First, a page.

Marketing innovation: A consequence of competitiveness | Journal of Business Research | Part 1: Context

Professor Suraksha Gupta, University of Kent

Professor Naresh K Malhotra, Georgia Institute of Technology

Professor Michael Czinkota, Georgetown University

Professor Pantea Foroudi, Middlesex University

ISSN 0148-2963

    Various studies recommend that managers aiming to venture into the challenging field of internationalisation should create a competitive edge that helps them to demonstrate the superior abilities of their firm (Porter, 2011; Samli et al., 1994; Barney et al. 2011). But, fear of the unknown deters managers from stepping out of their home country and benefiting from internationalisation because growth markets tend to be very complex as they foster competition (Knight, 1995; Thai and Chong, 2013). A business-to-business model of distribution allows managers of international firms to successfully deal with entry barriers and enter smoothly into a foreign market and effectively address the complexity of a place that offers high potential of growth to their businesses (Yan, 2012).

    A distributor simultaneously facilitates the entry of multiple firms with competing products into the market and engages micro level small and medium firms in the local market for selling (Chen, 2003). Since distributors offer multiple similar and competing products to resellers, markets being served through resellers become very competitive for international brands. Competition in a market encourages competing firms to demonstrate their ability to innovatively serve customers (Freeman et al., 2006). Lack of in-depth native knowledge in such markets is a major shortcoming for firms aiming to internationalise because it decreases their capability to innovate their marketing related business practices by predicting the business environment and trends in the consumption patterns of the foreign market (Bell, 1995; Johanson and Vahlne, 2009). Distributors and resellers have an important role to play in the successful penetration of a foreign market so how an international firm develops its capability to   market its products through reseller networks needs to be understood.

    The resource advantage theory recognizes the creation of a competitive edge as a function of marketing and identifies the role of branding in creating the capability of a firm to demonstrate its superior abilities (Hunt and Morgan, 1995; Hunt and Morgan, 1996; Srivastava et al., 2001). Simultaneously, the industrial practices of industrial brands particularly in the IT and telecom sector indicates that the managers of strong brands can compete in foreign markets based on their brand leadership and brand relationships in the local market. It has also been noticed and reported in the literature of local firms by studies like Gupta and Malhotra (2013) that a brand that contributes to the competitiveness of the reseller is able to compete at the local level using innovative marketing initiatives. These observations of various researchers indicate that the relationship between an international brand and its resellers in foreign markets becomes very important for brands in a market that poses strong competition (Anderson and Weitz, 1992).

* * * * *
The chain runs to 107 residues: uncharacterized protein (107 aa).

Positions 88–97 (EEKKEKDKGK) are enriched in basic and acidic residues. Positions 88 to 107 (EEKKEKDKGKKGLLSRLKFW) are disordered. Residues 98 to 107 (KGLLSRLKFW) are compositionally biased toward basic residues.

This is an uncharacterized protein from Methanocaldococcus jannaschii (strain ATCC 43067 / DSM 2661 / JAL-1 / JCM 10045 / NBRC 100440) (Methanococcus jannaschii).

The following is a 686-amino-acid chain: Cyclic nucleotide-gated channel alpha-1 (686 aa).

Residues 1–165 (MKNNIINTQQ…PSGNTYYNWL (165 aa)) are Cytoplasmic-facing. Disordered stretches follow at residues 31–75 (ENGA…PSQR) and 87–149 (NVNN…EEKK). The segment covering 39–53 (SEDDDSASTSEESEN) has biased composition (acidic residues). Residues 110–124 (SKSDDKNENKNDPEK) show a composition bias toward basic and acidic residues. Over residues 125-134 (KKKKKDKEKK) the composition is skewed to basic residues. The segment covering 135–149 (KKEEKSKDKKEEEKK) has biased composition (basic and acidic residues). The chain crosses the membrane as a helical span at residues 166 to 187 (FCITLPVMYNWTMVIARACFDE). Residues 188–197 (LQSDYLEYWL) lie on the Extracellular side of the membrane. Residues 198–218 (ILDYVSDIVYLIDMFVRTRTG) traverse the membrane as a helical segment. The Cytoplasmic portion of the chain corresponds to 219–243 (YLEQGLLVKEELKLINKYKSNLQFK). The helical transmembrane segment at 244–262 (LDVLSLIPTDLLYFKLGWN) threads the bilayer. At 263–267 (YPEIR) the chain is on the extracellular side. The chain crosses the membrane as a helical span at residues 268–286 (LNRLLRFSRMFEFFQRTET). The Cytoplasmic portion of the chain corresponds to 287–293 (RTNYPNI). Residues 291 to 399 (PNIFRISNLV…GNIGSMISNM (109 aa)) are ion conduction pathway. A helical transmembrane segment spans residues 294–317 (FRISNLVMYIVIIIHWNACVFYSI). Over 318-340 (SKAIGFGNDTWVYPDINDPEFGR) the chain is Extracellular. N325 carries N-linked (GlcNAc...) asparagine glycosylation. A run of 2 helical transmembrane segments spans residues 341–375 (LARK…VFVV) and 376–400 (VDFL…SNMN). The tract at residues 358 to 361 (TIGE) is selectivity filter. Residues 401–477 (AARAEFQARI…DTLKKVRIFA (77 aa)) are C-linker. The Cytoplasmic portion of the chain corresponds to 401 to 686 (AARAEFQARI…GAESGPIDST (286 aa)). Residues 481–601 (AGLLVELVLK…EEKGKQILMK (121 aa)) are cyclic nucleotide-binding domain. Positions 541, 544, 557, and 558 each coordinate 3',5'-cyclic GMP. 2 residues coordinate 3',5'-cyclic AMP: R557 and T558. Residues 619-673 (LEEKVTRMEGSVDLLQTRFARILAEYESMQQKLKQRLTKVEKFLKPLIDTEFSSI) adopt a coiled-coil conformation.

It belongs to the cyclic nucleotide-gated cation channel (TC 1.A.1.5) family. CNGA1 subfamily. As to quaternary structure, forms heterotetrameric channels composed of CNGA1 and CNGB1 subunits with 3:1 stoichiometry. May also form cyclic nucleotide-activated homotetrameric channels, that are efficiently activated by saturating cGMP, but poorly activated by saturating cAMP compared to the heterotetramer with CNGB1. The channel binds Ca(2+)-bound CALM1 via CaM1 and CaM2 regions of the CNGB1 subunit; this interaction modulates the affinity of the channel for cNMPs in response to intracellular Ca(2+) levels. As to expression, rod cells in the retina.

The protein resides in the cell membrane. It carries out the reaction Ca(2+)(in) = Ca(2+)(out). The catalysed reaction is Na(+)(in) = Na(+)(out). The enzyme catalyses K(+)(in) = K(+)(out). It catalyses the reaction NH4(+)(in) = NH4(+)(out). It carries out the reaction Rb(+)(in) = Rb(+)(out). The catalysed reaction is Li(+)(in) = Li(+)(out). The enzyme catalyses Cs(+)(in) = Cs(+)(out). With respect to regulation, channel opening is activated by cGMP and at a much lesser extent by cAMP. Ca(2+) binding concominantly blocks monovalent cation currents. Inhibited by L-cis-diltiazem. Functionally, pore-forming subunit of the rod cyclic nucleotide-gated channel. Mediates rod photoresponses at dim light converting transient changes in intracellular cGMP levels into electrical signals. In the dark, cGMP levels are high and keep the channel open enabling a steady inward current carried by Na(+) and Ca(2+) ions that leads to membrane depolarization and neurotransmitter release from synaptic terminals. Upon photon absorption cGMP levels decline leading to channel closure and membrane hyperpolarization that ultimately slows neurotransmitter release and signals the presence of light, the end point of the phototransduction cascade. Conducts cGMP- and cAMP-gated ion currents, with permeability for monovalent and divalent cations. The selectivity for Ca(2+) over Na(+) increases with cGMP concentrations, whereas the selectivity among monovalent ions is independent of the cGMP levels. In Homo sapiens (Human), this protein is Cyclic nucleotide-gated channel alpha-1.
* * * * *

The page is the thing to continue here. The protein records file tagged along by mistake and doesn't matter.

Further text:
2014-15 Global Competitiveness Ranking

The Global Competitiveness Report that is published by the World Economic Forum looks at the competitive landscape of 144 economies in terms of the institutions, policies, and factors that determine the productivity and long-term growth of a country. Sectors such as a country’s infrastructure, macroeconomic environment, health, education, job market, financial development, and technological readiness are all considered.

Key Findings:

  • Switzerland and Singapore retain their position as first and second respectively. The United States moves to third from fifth place last year.
  • Those countries in Europe such as Spain, Portugal, and Greece are effectively implementing reforms and remain highly competitive. Whereas, the other half of Europe is lagging behind including France and Italy.
  • Most improved region belongs to Southeast Asia where Malaysia (20th), Thailand (31st), Indonesia (34th), Philippines and Vietnam (68th) have all progressed in their rankings. The Philippines is the most improved economy since 2010 jumping from 85 to 52.
  • Emerging market economies such as Brazil (from 57 to 56) and India (from 60 to 71) lost their competitiveness. But Russia (from 64 to 53) and China (from 29 to 28) climbed in global rankings.
  • Most Latin American economies need to address their productivity challenges in order to keep the momentum of their growth in the past years.
  • Due to geopolitical instability in the Middle East and North Africa, the region depicts a mixed picture. United Arab Emirates takes the lead in 12th place. Sub-Saharan Africa continues to pose impressive growth rates of 5 percent.

Global Rank2Are the rankings useful to you? Any surprises? Tell us what you think.

Source:

News from the USTR: Trans-Pacific Partnership (TPP) Negotiations

On July 25th, 2013, strong progress had been reported about the TPP negotiations that ended that same day. Japan was welcomed into the negotiations while TPP leaders hope to reach agreement by the end of the year.

The United States’ goal of this agreement is “to advance a 21st-century trade and investment framework that will boost competitiveness, expand trade and investment with the robust economies of the Asia Pacific, and support the creation and retention of U.S. jobs, while promoting core U.S. principles on labor rights, environmental protection, and transparency.”